Also saying that they would then follow up with a detailed list of what they have for U.N. inspectors. So things moving quite quickly. But also, of course, we've heard - we've heard the Russians and the Syrians say the U.S. has got to stop threatening action and even saying stop arming the rebels as well. So if we start getting these conditions coming into things, it could muddy the waters a bit.

MALVEAUX: Yes, still a lot of skepticism as well -

HOLMES: Yes.

MALVEAUX: About whether or not intention versus the reality, whether or not they are actually going to do that as well.

HOLMES: Absolutely. Yes, but interesting developments for sure.

MALVEAUX: It could be a potential breakthrough.

HOLMES: All right, let's go to Colorado now. Heavy rain there has caused some incredible floods. Streets turning into rivers.

MALVEAUX: At least three people have been killed as buildings collapsed. I want to show you some of this nail-biting video. This is just an incredible, dramatic rescue. This was just outside of Boulder. This was all captured live on television. Our CNN affiliate KCNC. Rescue workers obviously risking their own lives to free this guy who was trapped inside of his car.

HOLMES: Let's pause now and just let you watch it play out.

(VIDEO CLIP)

HOLMES: Spent about half hour, I think, in that car. You can see him getting to the shore. A bit unsteady on his feet, not surprisingly. Our Ana Cabrera is in nearby Boulder, Colorado, and we've got Chad Myers here in the weather center.

Ana, let's start with you. How bad has it been there?

ANA CABRERA, CNN CORRESPONDENT: It's getting worse really by the moment, especially as the emergency crews start to really assess this situation. We are live right now in Boulder, the city. But the whole county is affected. And, in fact, this is a statewide disaster at this point.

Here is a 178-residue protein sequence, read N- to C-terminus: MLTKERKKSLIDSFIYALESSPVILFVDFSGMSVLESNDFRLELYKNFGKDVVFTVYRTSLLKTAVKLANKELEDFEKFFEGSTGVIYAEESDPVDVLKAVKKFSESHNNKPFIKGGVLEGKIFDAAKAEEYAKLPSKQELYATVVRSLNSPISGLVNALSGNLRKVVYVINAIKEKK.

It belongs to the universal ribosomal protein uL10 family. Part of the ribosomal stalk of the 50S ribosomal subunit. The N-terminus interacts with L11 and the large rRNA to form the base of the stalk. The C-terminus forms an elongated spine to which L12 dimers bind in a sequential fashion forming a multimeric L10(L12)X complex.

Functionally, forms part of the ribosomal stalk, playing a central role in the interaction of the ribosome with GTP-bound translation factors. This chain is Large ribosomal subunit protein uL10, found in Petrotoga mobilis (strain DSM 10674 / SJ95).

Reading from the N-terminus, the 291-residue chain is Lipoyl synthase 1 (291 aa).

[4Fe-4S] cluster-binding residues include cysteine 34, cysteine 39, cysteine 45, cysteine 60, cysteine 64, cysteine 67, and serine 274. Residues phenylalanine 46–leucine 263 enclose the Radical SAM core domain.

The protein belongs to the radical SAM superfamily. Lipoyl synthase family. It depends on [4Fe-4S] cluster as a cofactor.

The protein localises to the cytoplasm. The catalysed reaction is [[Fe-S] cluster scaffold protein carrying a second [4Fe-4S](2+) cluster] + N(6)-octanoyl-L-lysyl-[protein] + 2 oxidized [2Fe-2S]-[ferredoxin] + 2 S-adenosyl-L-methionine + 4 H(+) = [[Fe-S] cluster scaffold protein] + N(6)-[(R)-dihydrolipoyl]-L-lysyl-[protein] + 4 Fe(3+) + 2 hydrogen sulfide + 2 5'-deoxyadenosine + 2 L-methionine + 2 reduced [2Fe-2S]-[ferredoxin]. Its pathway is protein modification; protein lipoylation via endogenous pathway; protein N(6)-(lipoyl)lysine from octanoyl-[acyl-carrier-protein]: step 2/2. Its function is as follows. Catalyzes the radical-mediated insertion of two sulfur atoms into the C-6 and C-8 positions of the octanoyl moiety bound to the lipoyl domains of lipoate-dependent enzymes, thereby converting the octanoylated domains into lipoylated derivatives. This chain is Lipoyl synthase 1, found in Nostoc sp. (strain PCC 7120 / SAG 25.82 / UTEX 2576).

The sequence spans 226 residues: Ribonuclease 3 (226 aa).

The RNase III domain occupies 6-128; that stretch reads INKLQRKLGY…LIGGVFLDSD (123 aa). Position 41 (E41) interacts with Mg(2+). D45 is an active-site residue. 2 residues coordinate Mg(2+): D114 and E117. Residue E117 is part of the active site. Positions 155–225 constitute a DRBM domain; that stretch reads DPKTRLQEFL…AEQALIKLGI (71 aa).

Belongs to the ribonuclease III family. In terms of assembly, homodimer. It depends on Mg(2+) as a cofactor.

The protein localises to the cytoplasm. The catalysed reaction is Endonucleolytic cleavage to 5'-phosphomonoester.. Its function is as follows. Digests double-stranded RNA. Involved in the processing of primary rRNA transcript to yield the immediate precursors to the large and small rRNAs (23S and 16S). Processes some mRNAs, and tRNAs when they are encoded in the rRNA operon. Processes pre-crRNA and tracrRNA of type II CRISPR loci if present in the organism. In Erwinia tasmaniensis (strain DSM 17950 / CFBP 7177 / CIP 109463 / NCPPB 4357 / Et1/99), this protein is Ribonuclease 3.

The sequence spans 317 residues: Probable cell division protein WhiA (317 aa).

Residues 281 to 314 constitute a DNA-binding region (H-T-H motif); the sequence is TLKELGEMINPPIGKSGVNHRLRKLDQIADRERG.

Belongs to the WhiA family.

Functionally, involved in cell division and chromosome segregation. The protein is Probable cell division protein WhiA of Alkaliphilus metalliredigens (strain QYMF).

You can see this rushing water coming over one of the roadways here and some of the large rocks in the middle of the roadway, the debris that's been brought down from several of the tributaries that are up in the hillside that are just behind me. There's also schools and other residents behind me.

The worst is in some of the outlying county areas, in the mountainous areas. We're learning they've lost homes, cars, bridges, roads. So the access to get to people who are trapped in their homes and who need help is very difficult for these emergency rescuers. And now the National Guard is being mobilized to come help the folks here in Boulder County and across the state of Colorado.

MALVEAUX: All right, Ana, thank you so much. We appreciate it.

Want to go directly to Chad to talk a little bit more about the big picture here. I mean, was this expected? This is all about flash flooding, just getting caught, just swept away right in the middle, no warning?

CHAD MYERS, AMS METEOROLOGIST: Yes, we expected this. We did. We forecast this yesterday saying, look, there's a lot of tropical moisture right over the Rocky Mountains. The storms are not moving. When they start, they just rain for hours because there's no jet stream over the storms to push them away. Essex Park, six inches. Boulder, five and a half. That is the wettest Boulder 24-hour period of all time since they've been taking and keeping records.